The caste system promotes endogamy since Indian parents aim to protect their family’s class and religious purity. This then leads to aggressive control over Indian women’s rights. Inter-caste and inter-faith marriages often lead to violence in Indian culture (Mitra, 2021). In a “pratiloma relationship”, the low-caste man will endure lynching and abuse from his father and brother while in public. This is to show the family’s disapproval of the relationship and allow the public to know that they do not condone the action. A low-caste man’s family may also ex-communicate him to force the end of the relationship. The practice of honor killing also exists in traditional Indian families. The families perceive pratiloma relationships as a disruption of the woman’s role as a repository of honor and a cultural currency. An upper-caste woman’s family may attempt to perform an honor killing and murder her low-caste partner. A traditional Indian family will perceive the action as the removal of a man that can harm the purity of their family honor. These aggressive and violent actions are the result of the patriarchal ideologies that the caste system promotes through its control over Indian women’s rights.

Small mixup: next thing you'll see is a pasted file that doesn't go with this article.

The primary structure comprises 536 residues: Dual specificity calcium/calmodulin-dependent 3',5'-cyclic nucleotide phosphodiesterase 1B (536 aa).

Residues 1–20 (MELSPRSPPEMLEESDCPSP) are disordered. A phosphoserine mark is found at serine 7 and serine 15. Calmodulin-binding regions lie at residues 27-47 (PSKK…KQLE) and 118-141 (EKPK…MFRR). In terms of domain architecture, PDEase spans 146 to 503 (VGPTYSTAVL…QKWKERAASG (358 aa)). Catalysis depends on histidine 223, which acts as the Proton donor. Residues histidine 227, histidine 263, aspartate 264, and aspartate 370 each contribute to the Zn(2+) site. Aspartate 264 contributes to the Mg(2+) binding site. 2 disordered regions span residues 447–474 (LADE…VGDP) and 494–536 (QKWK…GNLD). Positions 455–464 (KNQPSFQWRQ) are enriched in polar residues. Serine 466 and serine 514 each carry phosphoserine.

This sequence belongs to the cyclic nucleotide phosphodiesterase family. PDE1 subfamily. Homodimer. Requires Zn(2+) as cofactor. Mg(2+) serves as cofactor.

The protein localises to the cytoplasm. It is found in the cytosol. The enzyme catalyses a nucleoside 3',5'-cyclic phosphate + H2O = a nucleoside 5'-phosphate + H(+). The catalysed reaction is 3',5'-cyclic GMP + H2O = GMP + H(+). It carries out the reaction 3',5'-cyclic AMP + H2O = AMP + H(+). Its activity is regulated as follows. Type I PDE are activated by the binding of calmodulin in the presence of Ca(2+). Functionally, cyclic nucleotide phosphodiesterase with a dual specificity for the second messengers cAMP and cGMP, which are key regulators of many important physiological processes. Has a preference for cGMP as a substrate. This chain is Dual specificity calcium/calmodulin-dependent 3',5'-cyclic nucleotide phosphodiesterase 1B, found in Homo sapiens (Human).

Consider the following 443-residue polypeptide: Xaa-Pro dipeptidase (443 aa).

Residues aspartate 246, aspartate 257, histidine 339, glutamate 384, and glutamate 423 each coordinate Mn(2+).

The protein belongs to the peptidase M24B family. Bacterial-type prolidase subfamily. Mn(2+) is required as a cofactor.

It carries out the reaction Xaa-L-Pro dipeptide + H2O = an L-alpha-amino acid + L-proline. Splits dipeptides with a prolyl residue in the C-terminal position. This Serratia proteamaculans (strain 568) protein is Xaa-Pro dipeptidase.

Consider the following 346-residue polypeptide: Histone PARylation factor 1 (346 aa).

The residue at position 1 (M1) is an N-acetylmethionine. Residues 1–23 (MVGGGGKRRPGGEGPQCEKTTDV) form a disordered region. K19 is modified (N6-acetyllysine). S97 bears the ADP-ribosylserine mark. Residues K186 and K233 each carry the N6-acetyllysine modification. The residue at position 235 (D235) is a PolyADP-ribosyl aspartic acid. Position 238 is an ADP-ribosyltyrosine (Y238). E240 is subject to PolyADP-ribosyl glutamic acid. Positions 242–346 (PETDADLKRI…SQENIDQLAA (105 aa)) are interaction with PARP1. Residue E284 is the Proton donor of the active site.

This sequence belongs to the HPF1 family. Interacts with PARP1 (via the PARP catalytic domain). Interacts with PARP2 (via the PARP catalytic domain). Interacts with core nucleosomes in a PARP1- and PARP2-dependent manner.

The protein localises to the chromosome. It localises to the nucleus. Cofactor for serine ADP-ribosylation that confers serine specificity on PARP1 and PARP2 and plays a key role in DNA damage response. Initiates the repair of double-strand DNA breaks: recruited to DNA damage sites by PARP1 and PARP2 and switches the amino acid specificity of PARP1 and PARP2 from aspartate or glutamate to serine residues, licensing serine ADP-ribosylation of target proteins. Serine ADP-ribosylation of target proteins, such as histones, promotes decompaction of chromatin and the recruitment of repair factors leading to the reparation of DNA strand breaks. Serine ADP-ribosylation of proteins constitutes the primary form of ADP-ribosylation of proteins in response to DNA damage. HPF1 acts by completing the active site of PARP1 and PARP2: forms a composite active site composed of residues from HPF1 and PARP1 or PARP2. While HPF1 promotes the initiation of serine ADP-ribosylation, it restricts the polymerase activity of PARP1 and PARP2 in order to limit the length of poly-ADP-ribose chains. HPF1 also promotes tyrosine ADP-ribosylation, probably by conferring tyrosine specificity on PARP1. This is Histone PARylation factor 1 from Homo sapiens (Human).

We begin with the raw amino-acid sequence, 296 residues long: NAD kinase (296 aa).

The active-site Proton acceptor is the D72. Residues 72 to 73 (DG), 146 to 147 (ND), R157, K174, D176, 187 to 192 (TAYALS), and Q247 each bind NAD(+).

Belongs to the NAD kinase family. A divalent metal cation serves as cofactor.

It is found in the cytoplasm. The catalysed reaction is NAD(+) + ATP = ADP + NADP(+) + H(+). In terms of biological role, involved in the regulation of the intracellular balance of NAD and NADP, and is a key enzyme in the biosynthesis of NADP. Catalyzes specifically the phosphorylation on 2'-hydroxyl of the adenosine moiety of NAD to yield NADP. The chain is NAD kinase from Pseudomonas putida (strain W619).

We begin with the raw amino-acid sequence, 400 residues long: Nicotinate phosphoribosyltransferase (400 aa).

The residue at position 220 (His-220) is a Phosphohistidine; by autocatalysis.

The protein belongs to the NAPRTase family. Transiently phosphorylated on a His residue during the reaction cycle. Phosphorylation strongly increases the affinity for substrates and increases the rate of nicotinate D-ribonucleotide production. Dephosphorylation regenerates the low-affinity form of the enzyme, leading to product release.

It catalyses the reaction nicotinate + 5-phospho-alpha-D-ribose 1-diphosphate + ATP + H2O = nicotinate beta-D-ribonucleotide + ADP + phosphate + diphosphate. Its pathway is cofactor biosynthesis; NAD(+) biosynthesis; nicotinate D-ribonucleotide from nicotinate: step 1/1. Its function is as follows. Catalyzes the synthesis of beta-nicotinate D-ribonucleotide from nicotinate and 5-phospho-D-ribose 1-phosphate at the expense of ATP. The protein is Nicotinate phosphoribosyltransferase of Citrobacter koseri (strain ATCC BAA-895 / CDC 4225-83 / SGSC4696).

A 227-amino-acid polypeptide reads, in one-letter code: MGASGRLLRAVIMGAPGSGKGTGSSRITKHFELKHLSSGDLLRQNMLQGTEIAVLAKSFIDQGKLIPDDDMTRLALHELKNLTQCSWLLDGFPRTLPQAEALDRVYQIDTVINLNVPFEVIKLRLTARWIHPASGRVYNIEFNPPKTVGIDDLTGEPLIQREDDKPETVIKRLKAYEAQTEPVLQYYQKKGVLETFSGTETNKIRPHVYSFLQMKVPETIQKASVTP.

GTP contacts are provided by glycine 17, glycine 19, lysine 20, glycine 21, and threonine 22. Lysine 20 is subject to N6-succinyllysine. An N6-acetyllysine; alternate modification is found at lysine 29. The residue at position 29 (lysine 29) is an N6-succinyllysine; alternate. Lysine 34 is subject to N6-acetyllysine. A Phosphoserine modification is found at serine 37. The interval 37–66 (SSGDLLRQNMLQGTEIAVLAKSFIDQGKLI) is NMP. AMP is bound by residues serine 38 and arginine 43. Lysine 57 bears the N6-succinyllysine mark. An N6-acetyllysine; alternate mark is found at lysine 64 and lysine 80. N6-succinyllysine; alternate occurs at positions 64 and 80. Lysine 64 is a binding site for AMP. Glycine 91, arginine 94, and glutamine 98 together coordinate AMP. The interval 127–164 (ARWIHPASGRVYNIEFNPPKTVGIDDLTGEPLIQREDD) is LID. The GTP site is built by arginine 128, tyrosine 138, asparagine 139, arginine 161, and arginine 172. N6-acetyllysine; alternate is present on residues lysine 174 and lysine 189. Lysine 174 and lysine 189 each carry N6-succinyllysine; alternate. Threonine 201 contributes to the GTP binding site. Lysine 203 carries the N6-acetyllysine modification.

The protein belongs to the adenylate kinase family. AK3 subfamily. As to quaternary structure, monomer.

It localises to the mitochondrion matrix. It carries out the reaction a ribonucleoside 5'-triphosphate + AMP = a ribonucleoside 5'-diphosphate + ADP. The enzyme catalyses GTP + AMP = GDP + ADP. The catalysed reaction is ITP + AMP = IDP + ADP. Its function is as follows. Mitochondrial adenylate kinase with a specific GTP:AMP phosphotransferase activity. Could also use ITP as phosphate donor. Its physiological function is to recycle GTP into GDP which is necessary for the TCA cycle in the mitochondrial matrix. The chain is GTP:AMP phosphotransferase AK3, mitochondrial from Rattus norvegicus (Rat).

Child Marriages

India’s issue of child marriages is a result of the patriarchal culture that influences the decisions of Indian families. India faces an issue regarding its sex ratio where the male population is significantly higher than the female which is a contributing factor to child marriages (Pathak & Frayer, 2020). This imbalance sex ratio is due to the rampant practice of female infanticide in India as well as the male child preference of Indian parents. The Indian government has passed laws to address these issues along with rape, dowry, and other crimes against women (Sivakumar & Manimekalai, 2021). With the imbalanced sex ratio, adult male Indians cannot find suitable partners within their age range - this forces them to choose younger females consequently leading to the issue of prevalent child marriages in the country.